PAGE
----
“Not only are they commemorated by columns and inscriptions, but there dwells also an unwritten memorial of them, graven not on stone but in the hearts of men.” Pericles’s words, which were a tribute to the fallen soldiers of the Peloponnesian War, ring as true today as they did then.

It’s true that for many, Memorial Day just so happens to coincide with the beginning of warmer weather, which leads to barbecues and get-togethers around the nation. Also, for some odd reason, it also leads to mattress sales on a biblical scale. There’s nothing wrong with that, especially in light of the fact so few Americans actually know someone who has died in defense of the nation. On a macro scale, that’s a good problem to have.

The names of Rangers who were killed in action are memorialized within the 1st Ranger Battalion compound on Hunter Army Airfield, Georgia. ©Marty Skovlund, Jr.

But if you look closer, the social implications of treating the day simply as the kick off of grilling season are disheartening. Rather, we should seize the opportunity to inspire peers and the younger generation alike with the memory of the fallen.

This, for obvious reasons, may be easier said than done for many. The day was founded on centuries of tradition, which then led to being informally recognized in the United States right after the Civil War, and then formally proclaimed a national holiday by congress in 1971. For many in the military, or those who served or know someone who did, Memorial Day takes on a more somber tone. The day forces those of us who knew good men and women who fell in combat to think about the sadness surrounding such a personal loss. For those unlucky enough to be present for their death, they are forced to relive that moment over and over throughout the holiday. Is it fair to have a holiday that causes so many to suffer while others get drunk and burn hamburgers?

It is. It’s a necessary evil for some, but also an opportunity to, as Pericles said, let the fallen live on “in the hearts of men.” That can be done by breaking bread with your family, neighbors and friends on the holiday, and living in the spirit of those no longer with us. Talk about them; tell stories of their heroics but also their personality that you so fondly remember. You may not reach everyone, but in that effort you make Memorial Day more about the holidays intended purpose for those within your sphere of influence.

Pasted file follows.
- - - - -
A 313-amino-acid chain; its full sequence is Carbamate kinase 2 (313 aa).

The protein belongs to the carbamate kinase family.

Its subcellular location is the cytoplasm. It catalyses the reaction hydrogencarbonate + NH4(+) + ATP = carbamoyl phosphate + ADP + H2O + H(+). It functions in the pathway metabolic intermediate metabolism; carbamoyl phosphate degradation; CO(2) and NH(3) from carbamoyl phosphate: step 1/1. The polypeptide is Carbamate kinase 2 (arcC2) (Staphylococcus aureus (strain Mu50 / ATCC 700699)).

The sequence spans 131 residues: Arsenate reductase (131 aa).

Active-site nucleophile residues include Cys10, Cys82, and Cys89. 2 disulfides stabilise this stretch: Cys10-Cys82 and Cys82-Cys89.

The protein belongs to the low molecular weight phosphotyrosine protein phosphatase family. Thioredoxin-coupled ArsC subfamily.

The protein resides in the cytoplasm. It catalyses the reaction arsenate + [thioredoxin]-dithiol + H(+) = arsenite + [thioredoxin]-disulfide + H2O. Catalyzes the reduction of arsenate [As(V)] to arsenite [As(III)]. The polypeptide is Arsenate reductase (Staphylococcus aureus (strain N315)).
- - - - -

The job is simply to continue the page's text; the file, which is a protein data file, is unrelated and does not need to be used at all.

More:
I recognize that the audience that will likely be reading this already has a name or names that come to mind on Memorial Day. But for those that don’t know anyone who served, or made the ultimate sacrifice, take it upon yourself to look up the biography of someone killed in action, and learn about them. Remember their name, and tell their story when given the opportunity at whatever gathering you find yourself at on Monday. The day need not turn into a funeral, but remember the reason for the day, and be thankful for the 1.1 million who have died in the name of our country.

Don’t resent your neighbor for their lighthearted approach to the day; be thankful that we live in a time where so few have experienced the pain of losing a loved one in combat.

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